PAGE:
, Volume 191, Issue 1, pp 113–125 | Cite as

Bottom-up regulation of a tritrophic system by Beet yellows virus infection: consequences for aphid-parasitoid foraging behaviour and development

  • Loulou AlbittarEmail author
  • Mohannad Ismail
  • Gertrud Lohaus
  • Arnaud Ameline
  • Bertanne Visser
  • Claude Bragard
  • Thierry Hance
Plant-microbe-animal interactions – original research


Effects of plants on herbivores can cascade up the food web and modulate the abundance of higher trophic levels. In agro-ecosystems, plant viruses can affect the interactions between crops, crop pests, and natural enemies. Little is known, however, about the effects of viruses on higher trophic levels, including parasitoids and their ability for pest regulation. We tested the hypothesis that a plant virus affects parasitoid foraging behaviour through cascading effects on higher trophic levels. We predicted that the semi-persistent Beet yellows virus (BYV) would influence plant (Beta vulgaris) quality, as well as aphid host (Aphis fabae) quality for a parasitoid Lysiphlebus fabarum. We determined amino acid and sugar content in healthy and infected plants (first trophic level), lipid content and body size of aphids (second trophic level) fed on both plants, as well as foraging behaviour and body size of parasitoids (third trophic level) that developed on aphids fed on both plants. Our results showed that virus infection increased sugars and decreased total amino acid content in B. vulgaris. We further observed an increase in aphid size without modification in host aphid quality (i.e., lipid content), and a slight effect on parasitoid behaviour through an increased number of antennal contacts with host aphids. Although the BYV virus clearly affected the first two trophic levels, it did not affect development or emergence of parasitoids. As the parasitoid L. fabarum does not seem to be affected by the virus, we discuss the possibility of using it for the development of targeted biological control against aphids.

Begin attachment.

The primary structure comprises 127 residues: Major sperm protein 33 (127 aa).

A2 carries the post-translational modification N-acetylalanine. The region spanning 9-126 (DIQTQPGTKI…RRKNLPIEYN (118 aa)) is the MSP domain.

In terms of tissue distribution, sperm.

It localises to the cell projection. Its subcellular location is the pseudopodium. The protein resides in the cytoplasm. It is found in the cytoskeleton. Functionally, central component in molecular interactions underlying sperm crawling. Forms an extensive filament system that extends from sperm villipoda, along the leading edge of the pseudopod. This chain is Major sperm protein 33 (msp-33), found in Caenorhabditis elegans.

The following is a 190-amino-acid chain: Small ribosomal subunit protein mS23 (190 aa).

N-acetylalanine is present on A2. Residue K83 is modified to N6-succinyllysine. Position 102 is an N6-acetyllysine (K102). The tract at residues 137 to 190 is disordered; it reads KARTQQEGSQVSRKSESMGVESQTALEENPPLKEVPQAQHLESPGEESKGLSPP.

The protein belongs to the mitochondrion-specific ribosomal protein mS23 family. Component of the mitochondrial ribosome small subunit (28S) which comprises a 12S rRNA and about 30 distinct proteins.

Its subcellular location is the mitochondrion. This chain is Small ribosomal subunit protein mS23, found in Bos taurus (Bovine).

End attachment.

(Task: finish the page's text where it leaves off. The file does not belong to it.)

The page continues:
Closterovirus Trophic interactions Semi-persistent virus Host suitability Plant quality Disease vector Cascading effect 



This study was supported by a PhD fellowship from the Université catholique de Louvain in Belgium. We thank Gwennaël Bataille for his helpful comments on the statistical analyses. We are grateful to Aude Couty (UPJV, France) for her critical comments on the manuscript and for revision of the English text. This publication is BRC 435 of the Biodiversity Research Centre.

Author contribution statement

LA, CB and TH conceived and designed the experiments. LA performed the experiments. LA and MI analysed the data. GL analysed amino acid and sugar content. LA, MI, and BV wrote the manuscript. TH, AA and CB reviewed and edited the paper.


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Copyright information

© Springer-Verlag GmbH Germany, part of Springer Nature 2019

Authors and Affiliations

  • Loulou Albittar
    • 1
    Email author
  • Mohannad Ismail
    • 1
  • Gertrud Lohaus
    • 2
  • Arnaud Ameline
    • 3
  • Bertanne Visser
    • 1
  • Claude Bragard
    • 1
  • Thierry Hance
    • 1
  1. 1.Biodiversity Research Centre, Earth and Life InstituteUCLouvainLouvain-la-NeuveBelgium
  2. 2.Molecular Plant Science/Plant BiochemistryBergische Universität WuppertalWuppertalGermany
  3. 3.UMR CNRS 7058 EDYSAN (Écologie et Dynamique des Systèmes Anthropisés)Université de Picardie Jules VerneAmiens CedexFrance

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